The October 1st, 2012 edition of daily news for the Los Angeles Angels of Anaheim including Trout makes rookie history, Aybar suffers strained quad, Greinke pitches in a misspelled jersey and much more…
The Monkey Says: Get used to this whole Trout making history thing, it figures to continue for another two decades or so.
The Monkey Says: We can assume he is day-to-day, but at this point day-to-day could be a season-ending injury which now comes at a really bad time seeing how the Halos' season is on the brink and he has been one of their best players for the last several weeks.
The Monkey Says: First the bullpen blows all his well-pitched games, now this. Way to make a guy feel at home. Seriously, this shouldn't make a difference when it comes to him re-signing or not. Turns out that when over $100+ million are involved, silly things like misspelled names suddenly get forgotten about.
The Monkey Says: A scary moment, hopefully everything worked out just fine.
The Monkey Says: Did they really expect him to say anything? He'd be out of his mind to offer any sort of answers this close to the end of the season, especially after Dan Haren's recent comments regarding reports that he would not have his option picked up.
The Monkey Says: That isn't really an endorsement though because a lot of players aren't as informed as one would think, which is why they vote for Derek Jeter to win Gold Gloves year after year. Many, but not all, are not as up on advanced metrics as much as segments of baseball fans are. That doesn't mean they are wrong either, they just represent a different culture than you and I.
The Story: SABR geeks are sabotaging the award races.
The Monkey Says: This is the kind of article I hate because it makes no attempt to understand the thing it belittles, in this case WAR. What a lot of these writers don't seem to understand is that these "geeky stats" are the stats that MOST FRONT OFFICES USE TO RUN THEIR TEAMS. Why can sabermetrics be good for the team managers to use but the nerdy crutch of basement-dwelling bloggers at all other times? Oh, and here is another example of such an article, but from a Detroit reporter, so I kind of understand his bias.
The Monkey Says: This is a great post on maintaining perspective, but without getting to political here, we just don't live in that kind of society anymore. I've made the analogy in this space before, the AL MVP argument is just as polarizing as the current presidential election. There are two factions and both are thoroughly convinced that they are 100% right and that anyone who isn't on their side is a moron. I have been guilty of it myself, though I try not to, but when you see articles like the ones above that not only show ignorance but almost celebrate it, it is almost impossible to not get worked up.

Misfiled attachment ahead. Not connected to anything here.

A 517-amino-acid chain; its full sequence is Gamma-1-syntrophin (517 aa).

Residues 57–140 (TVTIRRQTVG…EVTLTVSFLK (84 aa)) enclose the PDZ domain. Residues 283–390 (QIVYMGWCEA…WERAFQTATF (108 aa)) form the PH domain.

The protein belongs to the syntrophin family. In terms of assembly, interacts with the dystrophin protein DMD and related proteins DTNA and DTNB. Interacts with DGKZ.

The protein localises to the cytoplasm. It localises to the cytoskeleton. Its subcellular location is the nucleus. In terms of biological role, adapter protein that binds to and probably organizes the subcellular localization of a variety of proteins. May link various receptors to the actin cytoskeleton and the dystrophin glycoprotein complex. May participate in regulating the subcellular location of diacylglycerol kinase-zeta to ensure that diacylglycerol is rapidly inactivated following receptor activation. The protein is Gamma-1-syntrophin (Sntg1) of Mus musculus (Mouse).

The Monkey Says: He sums it up best by stating that both deserve the award but one won't win and it will be a shame. Following on the last post, this is another thing some seem to lose perspective on too, both guys are having tremendous seasons. People get so caught up knocking down the other guy's credentials that they fail to appreciate the great things that they are doing outside the context of what is ultimately a silly race for a trophy that nobody will care that much about in twelve months.
The Monkey Says: Last one, I swear. This caught my eye because of the anti-WAR articles above, in which one specifically says nobody knows how WAR is calculated. Well, the folks at B-R (and many others fine folks at other sites) do know. If you really want to do your job and make an informed decision, shouldn't you find out about this stat that you are so anxious to decry before you write it off as some newfangled hokum?
The Monkey Says: While he may be a superb athlete and only just turned 21, the 162-game season can be a grind, especially when you don't get a day off ever. That being said, I am not convinced fatigue is the whole story. The league has the book on him now and seems to finally have a plan of attack that can be mildly successful against him. It will be interesting to see if Trout continues to put up more human numbers next season or if he will return to his Superman form and be more ready to handle the marathon that is the MLB season.
The Monkey Says: I've said this same thing for a long time, Reagins' biggest mistake was not closing the deal on Beltre and it quite possibly set the Angels back several years.
The Monkey Says: I respectfully disagree. Finishing the season on a four-man rotation with everyone working on three days' rest is a recipe for disaster. There is a fair amount of statistical evidence that pitchers working on short rest perform worse than normal. Maybe you can get lucky with one or two of the pitchers, but you will almost certainly roll snake eyes on the other two. And then what do you do about the playoffs if you make it? The rotation is going to be fried. I get that it is more important to get there, but you do have to try and plan ahead a little bit.